THEY WANDERED into the Palace grounds, some with the confident strides of hardened and fearless combat veterans, others with the uncertainty of warriors suddenly confronted with the violent colors of pomp and pageantry.
Several hundred representatives from the Moro Islamic Liberation Front joined diplomats and dignitaries, government officials, civil society members, and even their old enemies from the Armed Forces of the Philippines at the Kalayaan Hall grounds in Malacanang Palace on Thursday to witness the signing of the Comprehensive Agreement on the Bangsamoro, a peace agreement aimed at ending four decades of strife in the Southern Philippines.
MILF delegates in Malacanang (Julius Mariveles)
There were battlefield warriors who had made the smooth transition from fighting to talking – MILF chairman Al Haj Murad Ebrahim, sitting confidently at the presidential table with President Benigno S. Aquino III and Malaysian Prime Minister Najib Razak. Murad, or “Kagi Murad” to reporters who had been covering him from an earlier, more violent time, was dressed in a natty dark suit with a kopiya, a traditional Malay headdress that traces its roots from the Indonesian songkok.
Just more than a decade ago, Murad was more familiarly seen wearing camouflage battle dress in his old residence in Sarmiento, in the old MILF main camp of Abubakar Assidique in the mountains of Maguindanao. Murad, of course, used to be the military chief of the MILF, and directed the rebel group’s armed forces during its many skirmishes with the Philippine government.
A grizzled combat veteran, Murad had built the MILF into a competent and formidable fighting force that wielded battalion-strength formations, and had its own military academy.
Few people know it, but Murad, like some members of the MILF’s Central Committee, had studied in Catholic universities before joining the fight for an independent Islamic state in the early seventies. Murad and MILF vice chairman for political affairs Ghadzali Jaafar were said to be former students of Notre Dame University in Cotabato City.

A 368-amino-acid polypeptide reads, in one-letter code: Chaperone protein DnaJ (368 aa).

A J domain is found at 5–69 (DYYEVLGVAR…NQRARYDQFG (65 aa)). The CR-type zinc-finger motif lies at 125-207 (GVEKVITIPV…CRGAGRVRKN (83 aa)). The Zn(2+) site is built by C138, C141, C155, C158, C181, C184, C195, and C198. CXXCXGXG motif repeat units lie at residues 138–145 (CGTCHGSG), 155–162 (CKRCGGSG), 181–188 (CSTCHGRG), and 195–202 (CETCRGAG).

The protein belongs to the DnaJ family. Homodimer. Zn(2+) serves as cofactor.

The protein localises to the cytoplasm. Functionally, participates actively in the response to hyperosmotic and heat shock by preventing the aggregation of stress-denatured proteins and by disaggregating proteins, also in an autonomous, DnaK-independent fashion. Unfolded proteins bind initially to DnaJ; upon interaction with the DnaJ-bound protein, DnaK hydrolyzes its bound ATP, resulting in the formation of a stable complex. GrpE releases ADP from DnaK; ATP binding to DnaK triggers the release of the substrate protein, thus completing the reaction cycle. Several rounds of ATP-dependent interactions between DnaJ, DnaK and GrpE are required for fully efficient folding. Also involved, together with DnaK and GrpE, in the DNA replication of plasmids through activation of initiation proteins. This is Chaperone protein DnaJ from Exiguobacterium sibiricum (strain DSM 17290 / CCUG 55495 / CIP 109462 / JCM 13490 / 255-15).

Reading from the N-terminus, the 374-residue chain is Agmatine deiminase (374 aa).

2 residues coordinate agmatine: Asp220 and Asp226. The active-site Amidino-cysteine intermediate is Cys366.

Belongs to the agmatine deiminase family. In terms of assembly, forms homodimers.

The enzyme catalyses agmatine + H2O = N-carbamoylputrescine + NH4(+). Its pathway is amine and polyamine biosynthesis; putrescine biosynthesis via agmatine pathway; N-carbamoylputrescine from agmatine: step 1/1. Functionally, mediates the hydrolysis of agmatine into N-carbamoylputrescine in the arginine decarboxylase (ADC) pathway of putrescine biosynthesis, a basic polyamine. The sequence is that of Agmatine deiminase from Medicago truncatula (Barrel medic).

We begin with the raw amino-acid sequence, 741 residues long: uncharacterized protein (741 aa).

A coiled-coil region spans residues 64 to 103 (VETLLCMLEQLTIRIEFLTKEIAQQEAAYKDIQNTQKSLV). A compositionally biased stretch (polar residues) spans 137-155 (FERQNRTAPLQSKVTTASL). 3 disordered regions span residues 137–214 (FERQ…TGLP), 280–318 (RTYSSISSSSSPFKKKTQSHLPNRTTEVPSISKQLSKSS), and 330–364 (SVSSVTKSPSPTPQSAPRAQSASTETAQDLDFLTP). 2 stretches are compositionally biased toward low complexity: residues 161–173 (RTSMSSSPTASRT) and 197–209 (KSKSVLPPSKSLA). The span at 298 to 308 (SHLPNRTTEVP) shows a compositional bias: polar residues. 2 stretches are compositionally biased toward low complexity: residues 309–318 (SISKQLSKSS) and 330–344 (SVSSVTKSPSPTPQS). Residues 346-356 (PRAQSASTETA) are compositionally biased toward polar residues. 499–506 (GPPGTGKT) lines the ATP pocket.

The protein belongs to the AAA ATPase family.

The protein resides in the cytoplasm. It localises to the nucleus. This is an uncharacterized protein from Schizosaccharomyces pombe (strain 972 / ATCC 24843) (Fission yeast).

Murad in Malacanang, 2014
But the Murad who came to the signing of the Comprehensive Agreement on the Bangsamoro was Murad the diplomat, comfortable in English as he is in Maguindanaoan, settled in his dark suit and kopiya as he was in battle fatigues a decade ago.
After the signing of the CAB, Murad stayed on the stage for a few more minutes, gamely posing with admirers and well-wishers, and the occasional request for “selfies.”
One can imagine that the transition from warrior to peacemaker was not easy, even though few would volunteer to talk about it. The decision to find peace with honor, to talk peace and sign an agreement is perhaps the most difficult for any warrior. War means uncertainty, but it affords warriors the chance to affect history in the way they know how. Peace, on the other hand, means dealing with a whole different set of issues and players. As many warriors would say, it is easier to fight head-to-head than get stabbed in the back.
For the Moro National Liberation Front, the original rebel group that signed the first peace agreement with the government in 1996, agreeing to a peace deal meant losing many men and commanders. One close aide of Misuari recalled how, on the eve of the initialling of the 1996 peace agreement, Misuari was in tears as he faced his commanders, asking aloud if he was doing the right thing. The same was true for the MILF, after MILF base commander Ameril Umbra Kato splintered from the rebel group in protest against the peace talks.
Asked how difficult the transition was, Murad gave a guarded answer.
“Personally, it is very rewarding for us,” Murad said in the sidelines of the signing of the CAB. “So we hope we will still continue to achieve and realize what we (fought for.)”